In addition to their online store, MakerBot opened a retail location in Manhattan. ”Come to the MakerBot Store in New York City to get a taste of some of today’s most exciting technology, right at your fingertips. See the MakerBot Replicator 2 Desktop 3D Printer in action, making new things while you watch. Browse our selection of sculptures and models made on MakerBot machines right here in our Brooklyn workshop. Better yet, leave with a totally unique gift for yourself, or someone you think is cool enough to own something made on a MakerBot.”

Walking by the store is enough to get a glimpse of the 3D printing action that’s inside. Here are some photos of the window display where you can see items such as a 3D printed toy truck, a cupcake and this 3D building that was generated with a printing time of just over 5 hours.

A Notable Note

Recently, MakerBot donated two Replicator 2 3D printers to a two-person team that created a robotic hand for a boy in South Africa. “Folks at Makerbot heard about the project and donated two Replicator 2 3D printers to the pair who were then able to create parts by sending CAD files back and forth. In a few days, Liam had a prototype hand and the pair continued to refine and improve the model.”

You can read the full story on TechCrunch, Two Makers Come Together To Make A Robotic Hand For A Boy In South Africa.

If you’re in New York, MakerBot is launching a series of workshops, classes and lectures for anyone eager to learn the nuances of 3D printing. The company’s retail location will feature lessons like “Setting Up and Maintaining Your New MakerBot” on Friday nights from 7:30 to 9:30 p.m.. At $35 per class (this varies depending on which one you attend) space is limited, so register in advance. Not in NYC? MakerBot is all about connecting with their community, you can interact with the MakerBot crew on Twitter and check out their Facebook Page here.

Do you have a 3D printer? If so, what have you made? We’d love to see your photos on Twitter or Facebook!

Interview with Adam Wolf, Co-Author of Make: Lego and Arduino Projects

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We’re truly lucky here at Digi International to host some of the most innovative minds who are leading the inception of the Internet of Things. Today, we’re sharing the story of Adam Wolf, a Firmware Engineer at Digi Design Services and a recently published author of Make: LEGO and Arduino Projects: Projects for extending MINDSTORMS NXT with open-source electronics.

Adam came to Spectrum Design Solutions last August from Lockheed Martin. He usually works on embedded Linux projects on drivers as well as front-end programs on small devices.

The Motivation 
Adam works on two or three projects a month, so his skills touch a vast range of solutions. One of the most recent products he worked on is a hand-held style medical device designed to read ion concentration from sweat that can detect diseases. He also worked on an Android tablet for a company that had their own audio chip for background noise cancelation for a phone. “The projects come in and you work on them and then they leave fast. So, you get to work on tons of different projects and there’s brand new stuff all of the time,” Adam said.

Before working on all of the various projects at Spectrum, Adam was still craving more hands-on time. So, he and Matt Beckler started a side project, Wayne and Layne. Through this side project and attending Maker Faire each year, he realized that elementary school kids had obtained incredible skills through the Lego League program. They could make complicated RC project with motors and sensors. But, parents were having a hard time stimulating these skills when the school year was over. Adam identified that parents had no way to get their kids working on projects and that expanding knowledge was a problem.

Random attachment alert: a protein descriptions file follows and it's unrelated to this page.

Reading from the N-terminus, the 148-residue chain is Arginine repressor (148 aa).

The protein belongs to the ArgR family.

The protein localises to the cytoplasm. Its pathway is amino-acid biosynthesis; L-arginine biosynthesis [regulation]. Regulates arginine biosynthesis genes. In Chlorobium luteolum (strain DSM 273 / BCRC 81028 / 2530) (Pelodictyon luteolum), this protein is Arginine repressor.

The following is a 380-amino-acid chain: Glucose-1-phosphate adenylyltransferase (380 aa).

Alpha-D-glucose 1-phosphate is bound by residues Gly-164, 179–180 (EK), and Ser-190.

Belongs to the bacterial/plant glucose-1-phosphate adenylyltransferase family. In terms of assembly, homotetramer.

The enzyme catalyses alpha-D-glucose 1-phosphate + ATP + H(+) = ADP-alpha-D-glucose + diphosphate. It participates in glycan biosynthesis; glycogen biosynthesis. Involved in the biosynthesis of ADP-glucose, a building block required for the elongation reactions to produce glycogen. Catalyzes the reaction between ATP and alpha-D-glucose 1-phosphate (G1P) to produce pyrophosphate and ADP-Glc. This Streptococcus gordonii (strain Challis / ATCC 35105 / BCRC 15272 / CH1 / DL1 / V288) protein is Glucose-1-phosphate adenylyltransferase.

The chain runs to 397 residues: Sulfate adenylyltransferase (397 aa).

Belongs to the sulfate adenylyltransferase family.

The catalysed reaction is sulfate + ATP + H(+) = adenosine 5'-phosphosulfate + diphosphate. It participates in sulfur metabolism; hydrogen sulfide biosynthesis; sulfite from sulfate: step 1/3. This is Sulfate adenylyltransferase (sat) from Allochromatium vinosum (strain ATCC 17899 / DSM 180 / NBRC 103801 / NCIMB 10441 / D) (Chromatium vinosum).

Co-Author and writer for Wired and MakeJohn Baichtal, also wanted to make a more technical project hooking up Arduino and Lego. They met at a local hackerspace and did 5-6 projects that had the widest spread in complexity. In their book, those topics are introduced in order. The first project is a “draw bot” that drives around your table and draws lines. One of the last projects, the Gripper Bot, is a complex tank with an arm that uses six motors and four XBees.

‘Making’ Accessibility 
In addition to teaching and sharing knowledge, Adam has worked to increase simplicity and accessibility. One year, while working with many schools and camps, Wayne and Layne created a kit that was a word game with a small LCD on it to be programmed on a computer. When they went to do the programming, the school computers were locked down. IT was trying to give admin rights on the computers, but after much time and frustration Adam realized that he needed to make a project where anyone with a PC could gain access. Blinky Grid and Blinky POV were born. Now, you can link your kit up on your monitor and press the button on the webpage and it blinks squares back– the timing of the blinks wirelessly programs. Once the device is on a website, you can open it from anywhere.

Early Inspiration and Community Impact
For as long as he can remember, Adam has wanted to make electronic toys. In sixth grade, he and Matt Beckler put their paper route money together and bought a Parallax microcontroller kit. “We build it and ran it in DOS [Basic], and we were so excited. But, after about three hours, we realized that we couldn’t do much more with it. There were no magazines or resources for kids. We didn’t know anyone who knew about microcontrollers. That’s why I’m happy to be a part of fixing that problem for kids today. It used to be so hard– even if you had the money to enter the arena. Now, with the Internet and hackerspaces, people will gladly teach you for free.”

With Adam working hard himself to inspire and tech kids about electronics, he has his own set of mentors that motivate his mision. In the DIY community he finds Evil Mad Scientists efforts to be exciting. And, closer to home, Adam looks to his wife, a teacher, for techniques on clearly explaining projects. “If I can explain it to a fifth grader, I can explain it here at Digi or through a webpage,” Adam said.

If you would like to connect with Adam you can find him on Twitter on his personal account @AdamWWolf and @Wayne&Layne. If you have questions about this post, questions for Adam or interviewee suggestions please leave them in the comments section below or follow us on Twitter.